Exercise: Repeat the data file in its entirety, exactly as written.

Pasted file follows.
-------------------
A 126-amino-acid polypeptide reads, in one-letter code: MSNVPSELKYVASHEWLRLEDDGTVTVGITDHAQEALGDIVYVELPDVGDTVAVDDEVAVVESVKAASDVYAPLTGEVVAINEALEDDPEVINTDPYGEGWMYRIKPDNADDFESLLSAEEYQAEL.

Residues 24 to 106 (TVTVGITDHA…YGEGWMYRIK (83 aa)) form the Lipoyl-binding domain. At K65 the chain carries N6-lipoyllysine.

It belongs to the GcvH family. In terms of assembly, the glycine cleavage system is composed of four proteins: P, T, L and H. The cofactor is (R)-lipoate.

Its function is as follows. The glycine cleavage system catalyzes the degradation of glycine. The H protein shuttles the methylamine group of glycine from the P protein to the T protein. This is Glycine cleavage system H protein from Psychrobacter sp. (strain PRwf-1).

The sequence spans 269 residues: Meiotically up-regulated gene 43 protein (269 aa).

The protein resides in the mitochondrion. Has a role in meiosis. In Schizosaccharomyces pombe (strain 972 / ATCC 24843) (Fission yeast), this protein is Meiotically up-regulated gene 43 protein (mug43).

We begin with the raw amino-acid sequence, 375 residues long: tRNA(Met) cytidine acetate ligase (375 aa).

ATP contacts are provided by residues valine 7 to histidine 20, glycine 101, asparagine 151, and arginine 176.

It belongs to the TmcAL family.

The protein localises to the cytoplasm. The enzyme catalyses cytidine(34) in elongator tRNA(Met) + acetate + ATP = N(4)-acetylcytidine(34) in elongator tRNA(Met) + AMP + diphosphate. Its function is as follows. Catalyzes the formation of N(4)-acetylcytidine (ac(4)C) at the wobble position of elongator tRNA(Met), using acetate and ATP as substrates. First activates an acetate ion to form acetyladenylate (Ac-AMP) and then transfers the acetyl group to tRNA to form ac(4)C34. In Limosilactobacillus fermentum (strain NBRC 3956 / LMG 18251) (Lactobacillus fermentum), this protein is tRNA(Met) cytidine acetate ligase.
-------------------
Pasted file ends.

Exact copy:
A 126-amino-acid polypeptide reads, in one-letter code: MSNVPSELKYVASHEWLRLEDDGTVTVGITDHAQEALGDIVYVELPDVGDTVAVDDEVAVVESVKAASDVYAPLTGEVVAINEALEDDPEVINTDPYGEGWMYRIKPDNADDFESLLSAEEYQAEL.

Residues 24 to 106 (TVTVGITDHA…YGEGWMYRIK (83 aa)) form the Lipoyl-binding domain. At K65 the chain carries N6-lipoyllysine.

It belongs to the GcvH family. In terms of assembly, the glycine cleavage system is composed of four proteins: P, T, L and H. The cofactor is (R)-lipoate.

Its function is as follows. The glycine cleavage system catalyzes the degradation of glycine. The H protein shuttles the methylamine group of glycine from the P protein to the T protein. This is Glycine cleavage system H protein from Psychrobacter sp. (strain PRwf-1).

The sequence spans 269 residues: Meiotically up-regulated gene 43 protein (269 aa).

The protein resides in the mitochondrion. Has a role in meiosis. In Schizosaccharomyces pombe (strain 972 / ATCC 24843) (Fission yeast), this protein is Meiotically up-regulated gene 43 protein (mug43).

We begin with the raw amino-acid sequence, 375 residues long: tRNA(Met) cytidine acetate ligase (375 aa).

ATP contacts are provided by residues valine 7 to histidine 20, glycine 101, asparagine 151, and arginine 176.

It belongs to the TmcAL family.

The protein localises to the cytoplasm. The enzyme catalyses cytidine(34) in elongator tRNA(Met) + acetate + ATP = N(4)-acetylcytidine(34) in elongator tRNA(Met) + AMP + diphosphate. Its function is as follows. Catalyzes the formation of N(4)-acetylcytidine (ac(4)C) at the wobble position of elongator tRNA(Met), using acetate and ATP as substrates. First activates an acetate ion to form acetyladenylate (Ac-AMP) and then transfers the acetyl group to tRNA to form ac(4)C34. In Limosilactobacillus fermentum (strain NBRC 3956 / LMG 18251) (Lactobacillus fermentum), this protein is tRNA(Met) cytidine acetate ligase.